Kyustendil is a town in southwestern Bulgaria. Regional center of Kyustendil region and administrative center of Kyustendil Municipality.
Kyustendil is a town in the very west of Bulgaria, and the capital of Kyustendil Province, with a population of 47,196. Kyustendil is situated in the southern part of the Kyustendil Valley, at the foot of the Osogovo mountain on both banks of the Banska River. The town is 80 km southwest of Sofia, 69 km northwest of Blagoevgrad and 22 km from the border with the Republic of Macedonia.
The town is 1795 feet above sea level. The climate is traditionally continental with Mediterranean influence with snow in winter - local skiing is available just above the town. The mild weather is largely due to the beneficial effect of the mountains that surround the plain from the north, east and west. The average annual temperature is 11C.
Kyustendil is a national balneological resort at an altitude of 500 m. The ancient name of the town Pautalia - "a town of springs" - is Thracian. There are more than 40 mineral springs in the town. These are used for treatment of the locomotory system, gynecological and other kinds of diseases. The resort region includes several baths, balneological complexes and others. The mineral waters of the numerous fountains (natural springs and wells) have an almost uniform chemical composition, temperature(71-73C) and sulphide content. Their curative properties have been known since ancient times. Another important curative agent, used for the systematic treatment of a wide range of diseases, is the peat mined near the village of Baikal which is reach in humic acids and organic substances.
The favourable climate, the curative peat from Baikal, the mineral waters and the possibilities of specific fruit-diet therapy attract many Bulgarian and foreign visitors to Kyustendil.
The climate characterizes with warm and long summer, short and not very cold winter. The autumn is long, warm and sunny while the spring starts early.
A Thracian settlement emerged at the place of the modern town in the 5th-4th century BC, which was turned into an important stronghold, balneological resort and trade junction called Pautalia by the Romans in the 1st century AD, from a Thracian word meaning "source", "spring".
The Hisarlaka fortress was built in the 4th century and the town was mentioned under the Slavic name of Velbazhd in a 1019 charter by Byzantine emperor Basil II.
In the middle of the 15th century the Turks began to colonize the town. During the Renaissance it rapidly developed and grew. Its inhabitants took active part in the ecclesiastical and national struggles.
During the reign of Kaloyan, the town became part of the Second Bulgarian Empire, acquiring its modern name after the local feudal lord Konstantin Dragash in the 16th century.
The residents of Kyustendil took an active part in the Bulgarian National Revival. The town was liberated from Ottoman rule on 29 January 1878. After the liberation some of the crafts related to the Turkish markets declined, but tobacco production developed, as well as spa resort activity.
In the town of Kyustendil the Municipal Museum of History is situated. Each of its departments is accommodated in various cultural and historic monuments.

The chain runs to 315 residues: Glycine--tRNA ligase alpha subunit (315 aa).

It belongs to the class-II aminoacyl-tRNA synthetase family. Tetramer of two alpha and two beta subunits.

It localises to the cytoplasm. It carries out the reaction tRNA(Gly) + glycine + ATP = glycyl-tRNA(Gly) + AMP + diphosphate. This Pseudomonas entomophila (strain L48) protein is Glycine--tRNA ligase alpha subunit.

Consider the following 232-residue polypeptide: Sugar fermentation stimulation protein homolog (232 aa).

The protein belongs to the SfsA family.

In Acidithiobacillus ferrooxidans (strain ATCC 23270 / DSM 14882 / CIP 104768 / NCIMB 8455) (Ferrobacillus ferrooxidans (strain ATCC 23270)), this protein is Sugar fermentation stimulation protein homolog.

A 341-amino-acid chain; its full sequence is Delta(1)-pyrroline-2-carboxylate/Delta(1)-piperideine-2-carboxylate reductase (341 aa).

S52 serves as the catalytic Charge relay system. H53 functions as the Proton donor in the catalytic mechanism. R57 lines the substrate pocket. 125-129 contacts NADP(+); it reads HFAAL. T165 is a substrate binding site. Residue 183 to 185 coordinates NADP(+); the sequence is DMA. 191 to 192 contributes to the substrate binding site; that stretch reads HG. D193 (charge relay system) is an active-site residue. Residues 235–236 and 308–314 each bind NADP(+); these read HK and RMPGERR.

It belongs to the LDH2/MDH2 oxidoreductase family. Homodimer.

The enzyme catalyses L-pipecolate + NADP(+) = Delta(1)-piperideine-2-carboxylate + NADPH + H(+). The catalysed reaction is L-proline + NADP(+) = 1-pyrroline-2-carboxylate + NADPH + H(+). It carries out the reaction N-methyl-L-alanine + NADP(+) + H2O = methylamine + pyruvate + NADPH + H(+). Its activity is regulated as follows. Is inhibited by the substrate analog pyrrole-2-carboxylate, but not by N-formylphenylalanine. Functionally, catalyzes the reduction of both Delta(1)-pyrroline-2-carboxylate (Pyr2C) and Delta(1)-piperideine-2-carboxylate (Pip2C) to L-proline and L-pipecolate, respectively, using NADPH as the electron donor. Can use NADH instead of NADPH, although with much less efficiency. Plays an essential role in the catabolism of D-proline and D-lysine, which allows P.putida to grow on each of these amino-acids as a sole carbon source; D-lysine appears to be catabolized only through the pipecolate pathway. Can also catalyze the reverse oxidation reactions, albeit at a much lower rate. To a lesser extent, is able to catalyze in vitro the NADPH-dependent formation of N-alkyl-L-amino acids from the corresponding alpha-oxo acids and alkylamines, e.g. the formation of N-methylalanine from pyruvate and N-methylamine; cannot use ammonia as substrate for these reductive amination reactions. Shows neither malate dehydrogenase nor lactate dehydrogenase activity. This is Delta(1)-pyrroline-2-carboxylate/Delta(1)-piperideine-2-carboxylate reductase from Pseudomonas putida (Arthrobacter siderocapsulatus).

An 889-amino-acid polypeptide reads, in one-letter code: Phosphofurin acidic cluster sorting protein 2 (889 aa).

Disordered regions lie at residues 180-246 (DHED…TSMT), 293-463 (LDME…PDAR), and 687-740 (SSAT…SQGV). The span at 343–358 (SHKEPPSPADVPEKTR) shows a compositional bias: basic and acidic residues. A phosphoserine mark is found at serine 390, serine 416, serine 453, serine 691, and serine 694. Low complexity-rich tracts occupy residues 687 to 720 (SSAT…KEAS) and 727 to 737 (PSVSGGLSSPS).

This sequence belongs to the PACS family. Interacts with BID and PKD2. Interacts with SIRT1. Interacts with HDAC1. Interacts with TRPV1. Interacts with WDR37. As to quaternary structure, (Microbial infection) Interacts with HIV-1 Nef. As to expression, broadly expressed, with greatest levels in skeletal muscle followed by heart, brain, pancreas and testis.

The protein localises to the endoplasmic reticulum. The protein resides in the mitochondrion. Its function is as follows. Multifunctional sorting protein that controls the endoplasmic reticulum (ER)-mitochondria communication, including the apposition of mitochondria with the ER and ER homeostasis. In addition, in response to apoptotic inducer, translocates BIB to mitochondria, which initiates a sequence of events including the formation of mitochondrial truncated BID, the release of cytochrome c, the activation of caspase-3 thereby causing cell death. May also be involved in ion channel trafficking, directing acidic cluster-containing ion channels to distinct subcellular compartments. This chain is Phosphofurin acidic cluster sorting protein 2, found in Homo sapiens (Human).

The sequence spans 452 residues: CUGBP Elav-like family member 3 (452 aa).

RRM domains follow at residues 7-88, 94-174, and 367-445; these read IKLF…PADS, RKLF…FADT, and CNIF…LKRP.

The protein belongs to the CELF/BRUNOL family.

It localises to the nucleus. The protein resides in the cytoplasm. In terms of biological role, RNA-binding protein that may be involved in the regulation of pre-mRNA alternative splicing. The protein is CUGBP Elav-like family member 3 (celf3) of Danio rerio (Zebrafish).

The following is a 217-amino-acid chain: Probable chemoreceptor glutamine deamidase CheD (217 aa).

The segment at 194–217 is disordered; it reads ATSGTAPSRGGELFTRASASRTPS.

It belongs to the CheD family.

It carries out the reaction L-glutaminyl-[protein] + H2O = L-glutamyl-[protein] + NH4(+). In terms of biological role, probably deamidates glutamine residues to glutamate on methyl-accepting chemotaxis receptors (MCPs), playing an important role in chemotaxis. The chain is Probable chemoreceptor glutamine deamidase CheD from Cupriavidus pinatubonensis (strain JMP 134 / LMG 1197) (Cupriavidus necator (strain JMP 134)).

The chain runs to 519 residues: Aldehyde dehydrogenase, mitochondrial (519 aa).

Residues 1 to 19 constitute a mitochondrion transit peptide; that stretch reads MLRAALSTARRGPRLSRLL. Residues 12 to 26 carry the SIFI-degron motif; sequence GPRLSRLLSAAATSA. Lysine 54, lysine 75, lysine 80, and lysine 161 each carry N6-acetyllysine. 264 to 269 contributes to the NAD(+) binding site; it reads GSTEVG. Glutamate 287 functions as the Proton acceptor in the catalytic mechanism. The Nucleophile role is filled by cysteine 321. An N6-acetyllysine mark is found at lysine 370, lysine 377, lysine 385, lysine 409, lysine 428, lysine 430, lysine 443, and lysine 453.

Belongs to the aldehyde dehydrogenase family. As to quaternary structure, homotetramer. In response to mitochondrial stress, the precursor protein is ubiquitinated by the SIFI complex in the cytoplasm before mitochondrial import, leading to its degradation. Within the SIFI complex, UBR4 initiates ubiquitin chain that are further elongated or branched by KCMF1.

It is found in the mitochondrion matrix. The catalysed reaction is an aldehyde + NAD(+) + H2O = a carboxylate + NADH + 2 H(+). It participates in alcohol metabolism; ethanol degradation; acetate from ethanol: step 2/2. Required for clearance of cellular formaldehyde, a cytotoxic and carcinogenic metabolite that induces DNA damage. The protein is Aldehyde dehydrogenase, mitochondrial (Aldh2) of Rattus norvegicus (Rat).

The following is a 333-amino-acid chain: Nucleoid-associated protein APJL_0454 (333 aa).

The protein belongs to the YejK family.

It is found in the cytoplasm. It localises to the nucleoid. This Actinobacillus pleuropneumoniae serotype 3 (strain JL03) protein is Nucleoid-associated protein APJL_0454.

The Artistic Gallery of Vladimir Dimitrov Maistora is a sight of a particular interest. The Asclepion of Pautalia is an impressive Roman spa and shrine dedicated to the god of health Asclepius, built in 2nd - 3rd century.
Other remarkable sights of the town are: churches St. George (12th - 13th century) in Kolusha district, Sveta Bogoroditza (1816), and St. Dimitar, the Tower of Pirgov (16th - 17th century), the Fetih Sultan Mehmed Mosque (1531), the wall of the hotel Devehani (1606), Lekarska House, the House of Prokopiev, the old school (1849). In the town there are many monuments erected - dedicated to the Russian soldiers, who died for the liberation of the town from Ottoman domination, to Iliyo Voyvoda, to the poet P. K. Yavorov.
Rila Monastery Natural park, covering 13 000ha alpine pastures and 14 370.7ha of forests was stablished in 2000 to preserve biodiversity and the beauty of nature, as well as cultural and historical heritage and to provide for the beauty of the places suitable for recreation and tourism. The historical complex of Rila Monastery is in the heart of this area. The Monastery was pronounced a UNESCO World Heritage Site in 1983, and the part is named after it.
In close proximity to the Southern part of the town is situated Hissarlaka park. Kyustendil is the outgoing point to the beautiful Ossogovo Mountain with many sights of interests. At 13 km to the southeast of the town in Nevestino village is located Kadin (Nevestin) bridge over Strouma River. 10 km north of the town is situated the village of Shishkovtzi. There is a rich collection of pictures of Vladimir Dimitrov Maistora. 39 km to the north is situated the historic Zemen Monastery, which frescoes are the most interesting monument from XIV century.
Along 22 km distance from the town of Zemen to the village of Razhdavitza, the Strouma River has created a marvelous and picturesque gorge, called Zemenski gorge. It is a miniature copy of the Iskar gorge.
Kyustendil is connected with the other parts of the country by bus and railway transport. There is regular bus line with the capital Sofia, as well as with all neighboring towns Pernik, Dupnitsa, Blagoevgrad and etc. The bus station and the railway station next to each other in the Northern park of the town. The town is a main stop on the line Sofia - Kyustendil - Gyueshevo.